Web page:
Simple Chemical Routes for Changing Composition or Morphology in Metal Chalcogenide Nanomaterials
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Metal chalcogenide nanomaterials are interesting due to their size dependent properties and potential use in numerous types of devices or applications. The synthetic methods of binary phase metal chalcogenide nanoparticles are well established, but finding simple ways to make even more complex nanostructures is important. To this end, two techniques were studied: the cation exchange of metal chalcogenide nanocrystals, CdE → MxEy (E = S, Se, Te; M = Pd, Pt) and the solution phase synthesis of ternary chalcogenide nanoparticles. The effects of cation solvation and the volume change (Delta V) of reaction on the equilibrium and the morphology change in the cation-exchange reactions of CdE → MxEy were investigated. A two-phase solvent environment was particularly efficient in increasing the thermodynamic driving force. The effect of Delta V of reaction on the morphology of the product nanocrystals was also investigated. Depending on the stress developed in the lattice during the reaction, product nanocrystals underwent varying degrees of morphological changes, such as void formation and fragmentation, in addition to the preservation of the original morphology of the reactant nanocrystals. The knowledge of the effect of ion solvation and Delta V of reaction on the equilibrium and product morphology provides a new strategy and useful guide to the application of cation-exchange reactions for the synthesis of a broader range of inorganic nanocrystals. Using a solution phase method, the morphology of CuInSe2 nanoparticles could be tuned from small 10 nm spheres to micron length nanowires by varying the relative amount of strong and weak surfactants passivating the surface. Oleylamine and trioctylphosphine oxide were chosen as the strong and weak surfactants, respectively. Small isotropic structures were formed when the oleylamine was the only surfactant with the size of the nanospheres increasing as the amount of oleylamine decreased. For the CuInSe2 nanowires, weakly-binding dioctylphosphine oxide (DOPO), an impurity in the TOPO, was found to be the key surfactant that enables the anisotropic one-dimensional growth. Detailed analysis of the structure of the nanowires indicated that they grow perpendicular to (112) planes, with twinning around the growth axis by ~60 degree rotation. The nanowires exhibit a saw-tooth surface morphology resembling a stack of truncated tetrahedral.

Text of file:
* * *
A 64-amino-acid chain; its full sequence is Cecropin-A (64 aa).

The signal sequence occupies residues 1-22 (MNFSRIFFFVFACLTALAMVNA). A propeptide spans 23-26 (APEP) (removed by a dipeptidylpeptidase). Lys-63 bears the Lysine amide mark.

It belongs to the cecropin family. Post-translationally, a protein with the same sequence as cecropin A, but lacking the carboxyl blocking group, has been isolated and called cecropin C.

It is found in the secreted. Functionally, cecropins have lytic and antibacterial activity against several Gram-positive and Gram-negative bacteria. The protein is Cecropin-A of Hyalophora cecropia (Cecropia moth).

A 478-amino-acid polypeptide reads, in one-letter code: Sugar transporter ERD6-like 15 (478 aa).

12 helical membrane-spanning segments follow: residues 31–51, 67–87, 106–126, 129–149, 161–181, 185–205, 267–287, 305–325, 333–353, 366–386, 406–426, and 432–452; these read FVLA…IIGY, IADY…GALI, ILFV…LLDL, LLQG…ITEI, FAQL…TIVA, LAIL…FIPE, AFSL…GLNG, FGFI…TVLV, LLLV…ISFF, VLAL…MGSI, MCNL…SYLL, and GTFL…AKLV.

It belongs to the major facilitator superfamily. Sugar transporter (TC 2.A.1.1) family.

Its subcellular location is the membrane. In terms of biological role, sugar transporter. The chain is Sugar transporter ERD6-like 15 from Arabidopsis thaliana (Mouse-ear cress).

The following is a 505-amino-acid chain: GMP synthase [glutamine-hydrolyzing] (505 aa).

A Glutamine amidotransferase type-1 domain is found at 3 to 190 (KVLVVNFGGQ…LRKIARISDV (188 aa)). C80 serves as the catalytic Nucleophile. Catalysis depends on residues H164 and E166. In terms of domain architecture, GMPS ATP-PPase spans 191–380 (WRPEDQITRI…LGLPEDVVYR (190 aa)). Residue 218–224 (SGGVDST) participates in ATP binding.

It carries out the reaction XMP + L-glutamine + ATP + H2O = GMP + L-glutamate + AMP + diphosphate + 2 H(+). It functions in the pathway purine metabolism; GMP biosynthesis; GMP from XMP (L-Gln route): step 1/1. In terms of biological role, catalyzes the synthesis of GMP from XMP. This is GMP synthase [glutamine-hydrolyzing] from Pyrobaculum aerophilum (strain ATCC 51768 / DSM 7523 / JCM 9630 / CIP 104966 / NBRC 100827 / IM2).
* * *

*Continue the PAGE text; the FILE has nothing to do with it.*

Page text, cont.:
solution phase synthesis
metal chalcogenide nanoparticles
Wark, Stacey Elaine (2011). Simple Chemical Routes for Changing Composition or Morphology in Metal Chalcogenide Nanomaterials. Doctoral dissertation, Texas A&M University. Available electronically from